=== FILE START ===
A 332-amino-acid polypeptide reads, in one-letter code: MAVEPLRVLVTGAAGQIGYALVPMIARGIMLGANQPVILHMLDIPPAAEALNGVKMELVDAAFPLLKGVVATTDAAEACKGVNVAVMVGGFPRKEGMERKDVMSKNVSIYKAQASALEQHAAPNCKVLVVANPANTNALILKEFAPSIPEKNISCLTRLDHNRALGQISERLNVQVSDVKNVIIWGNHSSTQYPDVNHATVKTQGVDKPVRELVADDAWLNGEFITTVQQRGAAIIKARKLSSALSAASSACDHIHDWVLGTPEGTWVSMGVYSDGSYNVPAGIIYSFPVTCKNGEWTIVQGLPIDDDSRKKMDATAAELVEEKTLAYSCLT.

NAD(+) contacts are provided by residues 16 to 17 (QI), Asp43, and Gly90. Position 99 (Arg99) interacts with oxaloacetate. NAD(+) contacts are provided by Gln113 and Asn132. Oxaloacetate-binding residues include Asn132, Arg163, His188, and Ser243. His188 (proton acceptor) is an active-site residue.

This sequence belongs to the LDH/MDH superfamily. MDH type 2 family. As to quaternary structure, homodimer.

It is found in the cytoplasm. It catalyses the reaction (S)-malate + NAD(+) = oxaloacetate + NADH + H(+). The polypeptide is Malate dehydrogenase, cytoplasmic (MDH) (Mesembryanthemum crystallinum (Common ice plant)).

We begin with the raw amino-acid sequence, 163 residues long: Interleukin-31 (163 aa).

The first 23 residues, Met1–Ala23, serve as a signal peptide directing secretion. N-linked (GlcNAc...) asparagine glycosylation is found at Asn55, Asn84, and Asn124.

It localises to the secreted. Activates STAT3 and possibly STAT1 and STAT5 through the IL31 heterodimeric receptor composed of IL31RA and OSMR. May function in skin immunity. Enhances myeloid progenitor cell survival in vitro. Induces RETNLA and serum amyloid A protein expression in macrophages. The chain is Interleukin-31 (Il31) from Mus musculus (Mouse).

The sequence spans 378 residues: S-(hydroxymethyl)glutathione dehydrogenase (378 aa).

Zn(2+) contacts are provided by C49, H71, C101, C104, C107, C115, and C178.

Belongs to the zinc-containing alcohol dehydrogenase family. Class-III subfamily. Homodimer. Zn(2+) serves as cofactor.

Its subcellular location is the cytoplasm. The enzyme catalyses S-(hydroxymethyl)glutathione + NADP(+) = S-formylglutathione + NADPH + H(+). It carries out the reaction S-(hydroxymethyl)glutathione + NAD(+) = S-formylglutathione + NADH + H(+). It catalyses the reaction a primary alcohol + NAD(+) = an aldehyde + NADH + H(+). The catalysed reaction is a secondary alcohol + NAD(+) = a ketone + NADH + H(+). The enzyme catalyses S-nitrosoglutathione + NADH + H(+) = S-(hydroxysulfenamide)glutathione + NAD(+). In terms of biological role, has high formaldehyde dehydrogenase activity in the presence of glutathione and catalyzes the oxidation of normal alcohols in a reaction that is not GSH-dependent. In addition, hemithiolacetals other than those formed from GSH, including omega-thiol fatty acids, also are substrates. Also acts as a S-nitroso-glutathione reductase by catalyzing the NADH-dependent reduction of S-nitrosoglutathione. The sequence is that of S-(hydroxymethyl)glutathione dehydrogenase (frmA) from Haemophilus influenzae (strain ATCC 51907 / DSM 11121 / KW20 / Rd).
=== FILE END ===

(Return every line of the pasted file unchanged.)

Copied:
A 332-amino-acid polypeptide reads, in one-letter code: MAVEPLRVLVTGAAGQIGYALVPMIARGIMLGANQPVILHMLDIPPAAEALNGVKMELVDAAFPLLKGVVATTDAAEACKGVNVAVMVGGFPRKEGMERKDVMSKNVSIYKAQASALEQHAAPNCKVLVVANPANTNALILKEFAPSIPEKNISCLTRLDHNRALGQISERLNVQVSDVKNVIIWGNHSSTQYPDVNHATVKTQGVDKPVRELVADDAWLNGEFITTVQQRGAAIIKARKLSSALSAASSACDHIHDWVLGTPEGTWVSMGVYSDGSYNVPAGIIYSFPVTCKNGEWTIVQGLPIDDDSRKKMDATAAELVEEKTLAYSCLT.

NAD(+) contacts are provided by residues 16 to 17 (QI), Asp43, and Gly90. Position 99 (Arg99) interacts with oxaloacetate. NAD(+) contacts are provided by Gln113 and Asn132. Oxaloacetate-binding residues include Asn132, Arg163, His188, and Ser243. His188 (proton acceptor) is an active-site residue.

This sequence belongs to the LDH/MDH superfamily. MDH type 2 family. As to quaternary structure, homodimer.

It is found in the cytoplasm. It catalyses the reaction (S)-malate + NAD(+) = oxaloacetate + NADH + H(+). The polypeptide is Malate dehydrogenase, cytoplasmic (MDH) (Mesembryanthemum crystallinum (Common ice plant)).

We begin with the raw amino-acid sequence, 163 residues long: Interleukin-31 (163 aa).

The first 23 residues, Met1–Ala23, serve as a signal peptide directing secretion. N-linked (GlcNAc...) asparagine glycosylation is found at Asn55, Asn84, and Asn124.

It localises to the secreted. Activates STAT3 and possibly STAT1 and STAT5 through the IL31 heterodimeric receptor composed of IL31RA and OSMR. May function in skin immunity. Enhances myeloid progenitor cell survival in vitro. Induces RETNLA and serum amyloid A protein expression in macrophages. The chain is Interleukin-31 (Il31) from Mus musculus (Mouse).

The sequence spans 378 residues: S-(hydroxymethyl)glutathione dehydrogenase (378 aa).

Zn(2+) contacts are provided by C49, H71, C101, C104, C107, C115, and C178.

Belongs to the zinc-containing alcohol dehydrogenase family. Class-III subfamily. Homodimer. Zn(2+) serves as cofactor.

Its subcellular location is the cytoplasm. The enzyme catalyses S-(hydroxymethyl)glutathione + NADP(+) = S-formylglutathione + NADPH + H(+). It carries out the reaction S-(hydroxymethyl)glutathione + NAD(+) = S-formylglutathione + NADH + H(+). It catalyses the reaction a primary alcohol + NAD(+) = an aldehyde + NADH + H(+). The catalysed reaction is a secondary alcohol + NAD(+) = a ketone + NADH + H(+). The enzyme catalyses S-nitrosoglutathione + NADH + H(+) = S-(hydroxysulfenamide)glutathione + NAD(+). In terms of biological role, has high formaldehyde dehydrogenase activity in the presence of glutathione and catalyzes the oxidation of normal alcohols in a reaction that is not GSH-dependent. In addition, hemithiolacetals other than those formed from GSH, including omega-thiol fatty acids, also are substrates. Also acts as a S-nitroso-glutathione reductase by catalyzing the NADH-dependent reduction of S-nitrosoglutathione. The sequence is that of S-(hydroxymethyl)glutathione dehydrogenase (frmA) from Haemophilus influenzae (strain ATCC 51907 / DSM 11121 / KW20 / Rd).